4. Which aspects of microbial community composition structure are likely to increase predictive power of soil C cycling and storage estimates? We’ve sequenced a lot of microbial communities in soil but its not clear if these studies will improve our understanding of how soil functions. Which approaches will push us forward: Diversity metrics? Microbial functional groups? Microbial function in the context of historical contingencies? Microbial allocation strategies?

    • I would second this comment, but expanded beyond C cycling, to the absolute necessity to definitively link soil microbial community phylogenetic composition with soil function, fertility, and health. This would take us leaps and bounds towards a universal definition of these terms and developing effective and site-specific management strategies.

  5. Plant-soil microbe feedbacks. What is the impact of the soil microbial community on plant growth/disease resistance, and what is the impact of the plant on the soil microbiome, both short term and long term?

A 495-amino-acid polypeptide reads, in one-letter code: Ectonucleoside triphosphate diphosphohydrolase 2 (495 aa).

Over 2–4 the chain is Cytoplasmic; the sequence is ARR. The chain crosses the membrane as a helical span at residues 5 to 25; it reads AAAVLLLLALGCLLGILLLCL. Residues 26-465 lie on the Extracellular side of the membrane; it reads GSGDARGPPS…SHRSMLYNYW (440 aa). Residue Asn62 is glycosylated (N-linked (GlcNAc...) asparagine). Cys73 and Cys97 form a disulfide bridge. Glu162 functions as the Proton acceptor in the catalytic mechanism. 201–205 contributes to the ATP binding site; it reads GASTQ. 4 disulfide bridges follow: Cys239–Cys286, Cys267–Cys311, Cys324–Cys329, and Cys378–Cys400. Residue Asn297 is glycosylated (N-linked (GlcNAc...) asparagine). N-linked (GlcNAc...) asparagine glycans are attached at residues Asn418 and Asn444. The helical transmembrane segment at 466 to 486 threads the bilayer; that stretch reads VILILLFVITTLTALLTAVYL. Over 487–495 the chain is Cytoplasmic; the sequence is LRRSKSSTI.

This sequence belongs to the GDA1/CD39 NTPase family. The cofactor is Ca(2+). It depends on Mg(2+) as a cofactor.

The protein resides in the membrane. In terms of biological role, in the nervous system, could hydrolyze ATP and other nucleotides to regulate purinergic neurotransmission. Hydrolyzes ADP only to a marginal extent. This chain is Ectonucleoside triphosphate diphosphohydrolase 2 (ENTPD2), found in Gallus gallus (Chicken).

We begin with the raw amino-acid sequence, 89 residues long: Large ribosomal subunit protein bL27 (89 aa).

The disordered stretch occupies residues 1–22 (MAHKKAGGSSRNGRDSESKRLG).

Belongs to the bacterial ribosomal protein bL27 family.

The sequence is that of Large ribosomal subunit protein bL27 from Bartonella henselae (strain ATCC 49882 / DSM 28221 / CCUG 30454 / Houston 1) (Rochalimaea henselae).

6. immense species/population level diversity already at the rhizosphere scale and still neither we fully understand the drivers of this diversity nor we understand the functional meaning of it, if there’s any…

  7. What is the best way to scale microbial processes from the lab to the soil horizon to the ecosystem? How can we identify the most important processes without destroying the context in which they occur? This dilemma seems especially important in biogeochemical hotspots like the rhizosphere, zones of alternating redox, peats, permafrost, etc. The significance of microbial processes like priming will be appreciated when they influence macroscopic processes and properties, but bridging the gap between reductionist experiments and emergent ecosystem phenomena seems like a topic we still need to tackle.